Apple teams up with Organ Donors of America

Apple teams up with Organ Donors of America

 

Apple announced today they will be embarking on a new partnership with Organ Donors of America to promote and advocate for organ donation. The team at Organ Donors of America reached out to Apple with an ingenious idea to get more people to sign up to be organ donors.

“We asked them how many people do they think actually read the terms and conditions they agree to when using iTunes? Their response was 0%,” explained Richard Derrens, CEO of Organ Donors of America. “So we asked them if they would mind adding a little something into it for us.”

The new terms and conditions for Apple’s latest version of iTunes are over 50 pages long, and this is how it looks now:

Association of Associated Devices is subject to the following terms:

(i) You may auto-download iTunes Eligible Content or download previously-acquired iTunes Eligible Content from an Account on up to 10 Associated Devices, provided no more than 5 are iTunes-authorized computers.

(ii) An Associated Device can be associated with only one Account at any given time.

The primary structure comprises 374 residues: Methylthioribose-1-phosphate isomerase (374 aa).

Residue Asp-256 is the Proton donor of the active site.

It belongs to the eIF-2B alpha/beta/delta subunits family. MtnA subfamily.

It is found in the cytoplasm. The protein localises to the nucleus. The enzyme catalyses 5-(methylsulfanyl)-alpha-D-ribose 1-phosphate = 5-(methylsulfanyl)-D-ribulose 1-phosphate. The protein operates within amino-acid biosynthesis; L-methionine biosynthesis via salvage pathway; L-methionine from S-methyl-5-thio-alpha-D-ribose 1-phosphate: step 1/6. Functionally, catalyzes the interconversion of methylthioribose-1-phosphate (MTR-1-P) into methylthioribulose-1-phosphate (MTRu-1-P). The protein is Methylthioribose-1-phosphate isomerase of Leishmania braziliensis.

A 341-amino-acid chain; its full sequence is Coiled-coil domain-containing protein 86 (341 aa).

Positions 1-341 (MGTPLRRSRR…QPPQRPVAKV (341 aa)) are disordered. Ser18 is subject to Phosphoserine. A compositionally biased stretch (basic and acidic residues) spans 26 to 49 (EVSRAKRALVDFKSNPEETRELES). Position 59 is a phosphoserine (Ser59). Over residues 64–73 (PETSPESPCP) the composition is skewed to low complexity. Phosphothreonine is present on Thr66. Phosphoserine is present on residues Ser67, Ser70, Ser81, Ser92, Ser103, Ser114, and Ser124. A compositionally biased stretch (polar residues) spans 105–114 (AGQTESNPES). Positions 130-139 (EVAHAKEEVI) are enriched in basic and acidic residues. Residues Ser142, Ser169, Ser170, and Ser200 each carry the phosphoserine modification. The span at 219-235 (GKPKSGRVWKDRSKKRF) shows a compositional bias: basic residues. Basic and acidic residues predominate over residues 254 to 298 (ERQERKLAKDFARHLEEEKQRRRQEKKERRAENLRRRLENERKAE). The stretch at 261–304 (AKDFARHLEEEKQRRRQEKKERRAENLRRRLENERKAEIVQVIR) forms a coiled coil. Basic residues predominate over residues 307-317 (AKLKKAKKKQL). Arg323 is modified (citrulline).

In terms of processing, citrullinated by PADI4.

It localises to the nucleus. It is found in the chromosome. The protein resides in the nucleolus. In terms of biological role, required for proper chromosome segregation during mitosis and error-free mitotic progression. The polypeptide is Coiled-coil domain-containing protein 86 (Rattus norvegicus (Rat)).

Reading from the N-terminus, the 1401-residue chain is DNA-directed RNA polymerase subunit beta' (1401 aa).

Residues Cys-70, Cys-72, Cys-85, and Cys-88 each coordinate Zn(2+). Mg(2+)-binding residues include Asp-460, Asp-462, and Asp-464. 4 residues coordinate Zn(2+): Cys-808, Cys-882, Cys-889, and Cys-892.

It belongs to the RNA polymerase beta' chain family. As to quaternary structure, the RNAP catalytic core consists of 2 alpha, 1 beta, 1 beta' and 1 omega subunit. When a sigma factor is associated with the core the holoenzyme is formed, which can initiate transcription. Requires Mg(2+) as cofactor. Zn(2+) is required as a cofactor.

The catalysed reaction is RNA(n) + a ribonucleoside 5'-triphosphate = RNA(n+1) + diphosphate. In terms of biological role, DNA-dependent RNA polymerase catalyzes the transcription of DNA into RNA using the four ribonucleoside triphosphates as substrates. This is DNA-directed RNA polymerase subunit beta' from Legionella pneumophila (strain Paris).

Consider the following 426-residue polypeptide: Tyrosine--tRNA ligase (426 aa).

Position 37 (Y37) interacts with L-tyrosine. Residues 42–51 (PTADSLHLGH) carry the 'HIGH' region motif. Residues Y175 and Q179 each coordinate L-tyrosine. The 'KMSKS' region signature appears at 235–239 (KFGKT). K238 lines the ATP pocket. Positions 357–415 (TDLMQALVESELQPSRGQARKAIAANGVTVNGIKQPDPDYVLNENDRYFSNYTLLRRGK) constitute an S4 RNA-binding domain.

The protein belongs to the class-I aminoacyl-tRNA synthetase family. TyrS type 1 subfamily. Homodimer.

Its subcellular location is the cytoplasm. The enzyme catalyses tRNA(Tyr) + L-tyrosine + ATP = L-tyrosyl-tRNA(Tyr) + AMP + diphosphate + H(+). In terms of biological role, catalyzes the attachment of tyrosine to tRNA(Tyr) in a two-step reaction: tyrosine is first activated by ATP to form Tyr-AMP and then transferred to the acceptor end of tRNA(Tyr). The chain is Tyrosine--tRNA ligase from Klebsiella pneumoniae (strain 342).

(iii) You may switch an Associated Device to a different Account only once every 90 days.

(iv) Users are now registered organ donors with Organ Donors of America.

(v) You may download previously-acquired free content onto an unlimited number of devices while it is free on the iTunes Service, but on no more than 5 iTunes-authorized computers.

An Apple TV is not an “Associated Device.” However, TV show iTunes Products and purchased (i.e. not rented) movies iTunes Products may be played back on compatible Apple TVs, provided that you may only play back any such TV show or movie on a limited number of Apple TVs at the same time.

Some pieces of iTunes Eligible Content may be large, and significant data charges may result from delivery of such iTunes Eligible Content over a data connection.

Apple is expecting some backlash from this endeavor but feel confident that this slight bend in the rules will not lead to anything serious; other than perhaps a few YouTube videos or Twitter trends. “What’s a little bending of the rules in the grand scheme of things? It’s not like people care if the latest Apple products might be bending something,” says an Apple employee who wishes to remain nameless.